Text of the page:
Watershed Moments in a Suburbanizing County: Environmentalism, Exclusion, and Land Use in Albemarle County, Virginia, 1960-1980
Knuppel, Andrew, School of Architecture, University of Virginia
Wilson, Barbara, Department of Urban and Environmental Planning, University of Virginia
Bassett, Ellen, Department of Urban and Environmental Planning, University of Virginia
The last major reorganization of Albemarle County, Virginia’s zoning ordinance was adopted on December 10, 1980, substantially downzoning Albemarle’s rural areas. As of 2020, this zoning regime and the growth management policy it implements remain largely the same. This paper explores influences on the development of Albemarle County’s land use and growth management policies between 1960 and 1980 through the lenses of land use and planning policy, environmentalism, and the civil rights movement. The case study approach included a content analysis of archived meeting minutes, planning documents, and newspaper articles; oral history interviews; and analysis of demographic information, electoral activity, and the geographic location of planning proposals.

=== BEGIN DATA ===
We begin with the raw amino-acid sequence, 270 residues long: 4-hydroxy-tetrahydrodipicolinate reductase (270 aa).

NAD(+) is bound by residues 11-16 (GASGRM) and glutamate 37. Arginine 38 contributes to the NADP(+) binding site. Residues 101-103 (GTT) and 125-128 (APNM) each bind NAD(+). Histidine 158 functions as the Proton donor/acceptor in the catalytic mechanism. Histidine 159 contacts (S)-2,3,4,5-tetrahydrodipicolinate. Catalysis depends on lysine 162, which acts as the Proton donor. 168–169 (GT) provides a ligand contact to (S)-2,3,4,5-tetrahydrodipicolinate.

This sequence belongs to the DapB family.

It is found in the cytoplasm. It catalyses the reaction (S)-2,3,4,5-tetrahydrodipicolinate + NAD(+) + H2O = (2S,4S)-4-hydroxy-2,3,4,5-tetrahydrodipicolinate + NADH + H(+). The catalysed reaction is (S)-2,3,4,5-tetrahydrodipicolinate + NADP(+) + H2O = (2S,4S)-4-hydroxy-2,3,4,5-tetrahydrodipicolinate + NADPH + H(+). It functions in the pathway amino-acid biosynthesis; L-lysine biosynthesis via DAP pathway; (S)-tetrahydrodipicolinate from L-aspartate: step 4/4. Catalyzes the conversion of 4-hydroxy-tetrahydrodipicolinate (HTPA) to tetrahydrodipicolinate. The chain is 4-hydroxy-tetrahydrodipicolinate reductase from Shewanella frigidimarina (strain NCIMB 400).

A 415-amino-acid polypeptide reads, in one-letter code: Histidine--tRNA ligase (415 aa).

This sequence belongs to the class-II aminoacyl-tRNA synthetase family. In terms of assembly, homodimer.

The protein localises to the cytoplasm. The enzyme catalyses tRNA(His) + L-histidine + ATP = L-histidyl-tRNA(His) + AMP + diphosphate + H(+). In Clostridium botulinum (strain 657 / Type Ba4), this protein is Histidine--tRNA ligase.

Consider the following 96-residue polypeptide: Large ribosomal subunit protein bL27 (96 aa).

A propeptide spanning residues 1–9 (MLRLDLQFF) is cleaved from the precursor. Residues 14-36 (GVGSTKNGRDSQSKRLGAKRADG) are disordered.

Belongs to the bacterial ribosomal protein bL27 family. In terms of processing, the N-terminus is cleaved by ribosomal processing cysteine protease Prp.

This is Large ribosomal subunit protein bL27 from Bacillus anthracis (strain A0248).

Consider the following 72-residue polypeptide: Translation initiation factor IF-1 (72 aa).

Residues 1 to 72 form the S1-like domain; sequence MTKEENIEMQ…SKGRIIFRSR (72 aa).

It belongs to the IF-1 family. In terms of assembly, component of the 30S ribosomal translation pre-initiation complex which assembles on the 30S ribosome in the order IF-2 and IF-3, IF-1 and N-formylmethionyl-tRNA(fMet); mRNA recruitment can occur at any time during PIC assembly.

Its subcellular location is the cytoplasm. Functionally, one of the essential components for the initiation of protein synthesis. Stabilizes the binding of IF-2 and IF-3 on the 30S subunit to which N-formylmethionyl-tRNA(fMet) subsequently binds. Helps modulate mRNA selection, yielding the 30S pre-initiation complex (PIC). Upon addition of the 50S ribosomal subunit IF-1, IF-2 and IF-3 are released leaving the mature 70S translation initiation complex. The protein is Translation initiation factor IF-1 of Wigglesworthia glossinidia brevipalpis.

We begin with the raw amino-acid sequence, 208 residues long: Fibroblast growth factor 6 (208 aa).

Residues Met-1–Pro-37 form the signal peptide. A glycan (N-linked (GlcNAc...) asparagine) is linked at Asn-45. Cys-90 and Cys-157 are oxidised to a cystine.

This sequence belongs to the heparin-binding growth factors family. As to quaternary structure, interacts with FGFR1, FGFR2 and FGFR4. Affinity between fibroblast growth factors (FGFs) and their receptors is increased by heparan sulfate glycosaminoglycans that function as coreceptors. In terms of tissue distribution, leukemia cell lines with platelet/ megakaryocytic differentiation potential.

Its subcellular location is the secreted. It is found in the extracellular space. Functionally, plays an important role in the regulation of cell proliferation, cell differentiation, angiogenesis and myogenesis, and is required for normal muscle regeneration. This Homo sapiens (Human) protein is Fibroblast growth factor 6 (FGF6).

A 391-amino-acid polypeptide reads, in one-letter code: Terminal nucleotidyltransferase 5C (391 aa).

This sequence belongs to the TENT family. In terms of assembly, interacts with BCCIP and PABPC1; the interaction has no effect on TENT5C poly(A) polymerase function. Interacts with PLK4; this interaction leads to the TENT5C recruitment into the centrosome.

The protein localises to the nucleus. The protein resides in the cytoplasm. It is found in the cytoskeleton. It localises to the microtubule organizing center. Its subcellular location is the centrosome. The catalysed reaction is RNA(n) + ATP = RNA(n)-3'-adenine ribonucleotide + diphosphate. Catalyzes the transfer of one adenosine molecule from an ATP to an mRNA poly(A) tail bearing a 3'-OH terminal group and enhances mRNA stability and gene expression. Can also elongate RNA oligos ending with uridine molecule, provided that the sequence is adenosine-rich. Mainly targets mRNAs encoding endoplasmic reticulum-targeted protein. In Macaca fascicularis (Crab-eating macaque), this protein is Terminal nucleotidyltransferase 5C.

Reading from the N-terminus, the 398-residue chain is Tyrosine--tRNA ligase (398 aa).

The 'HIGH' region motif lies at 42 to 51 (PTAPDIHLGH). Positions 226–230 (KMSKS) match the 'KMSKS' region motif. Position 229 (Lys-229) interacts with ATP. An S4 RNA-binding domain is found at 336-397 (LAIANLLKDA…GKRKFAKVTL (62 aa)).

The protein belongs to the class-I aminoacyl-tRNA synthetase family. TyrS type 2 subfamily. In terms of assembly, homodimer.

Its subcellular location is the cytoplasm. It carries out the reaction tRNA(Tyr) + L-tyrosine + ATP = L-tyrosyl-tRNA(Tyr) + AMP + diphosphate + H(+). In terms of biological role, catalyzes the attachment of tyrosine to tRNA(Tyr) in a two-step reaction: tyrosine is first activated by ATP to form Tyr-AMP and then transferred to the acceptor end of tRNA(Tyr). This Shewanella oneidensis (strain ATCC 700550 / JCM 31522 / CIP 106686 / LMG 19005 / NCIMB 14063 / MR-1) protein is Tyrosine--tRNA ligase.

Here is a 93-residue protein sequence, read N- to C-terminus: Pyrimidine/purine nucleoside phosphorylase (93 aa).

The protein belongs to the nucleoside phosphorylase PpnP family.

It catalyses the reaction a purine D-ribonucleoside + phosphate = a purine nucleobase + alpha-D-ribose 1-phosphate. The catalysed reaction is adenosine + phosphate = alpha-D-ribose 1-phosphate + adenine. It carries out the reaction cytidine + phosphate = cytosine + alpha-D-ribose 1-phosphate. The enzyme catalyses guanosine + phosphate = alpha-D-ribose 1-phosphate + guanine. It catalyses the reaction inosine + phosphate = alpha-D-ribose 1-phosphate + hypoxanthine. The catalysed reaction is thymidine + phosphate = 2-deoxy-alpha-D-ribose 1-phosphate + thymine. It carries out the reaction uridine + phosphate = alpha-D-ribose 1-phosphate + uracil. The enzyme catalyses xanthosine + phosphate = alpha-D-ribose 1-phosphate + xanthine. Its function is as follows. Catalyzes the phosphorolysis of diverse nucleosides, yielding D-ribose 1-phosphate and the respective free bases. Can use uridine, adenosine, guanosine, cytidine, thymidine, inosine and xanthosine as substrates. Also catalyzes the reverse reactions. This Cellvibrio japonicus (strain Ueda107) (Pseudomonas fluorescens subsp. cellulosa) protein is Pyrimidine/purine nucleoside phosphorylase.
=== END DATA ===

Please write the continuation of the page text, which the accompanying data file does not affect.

While the 1980 ordinance addressed emerging emphases on rural and environmental conservation, preceding political battles and land use proposals suggest that controversies about annexation, race, and growth influenced its development. Following a major annexation dispute with Charlottesville in 1960-1963, Albemarle pursued utility and zoning programs as a means to combat future annexation efforts. However, by the mid-1970s, dissatisfaction with unchecked growth, environmental issues, and a development-aligned county government led to the emergence of a politically dominant environmental-conservative coalition and strengthened growth management policies. Although race and exclusion were not explicit motivations for the 1980 ordinance, opposition to annexation was underlaid by anti-integration attitudes, and exclusionary and no-growth interests likely found sympathies in policies that were “pro-environmental” or “pro-character”. Anticipated revisions to Albemarle’s comprehensive plan provide an opportunity to acknowledge and redress a history of exclusionary motivations and impacts through updated policy.
MUEP (Master of Urban and Environmental Planning)
Albemarle County, land use, exclusion, environmentalism, growth management, urban planning, annexation, zoning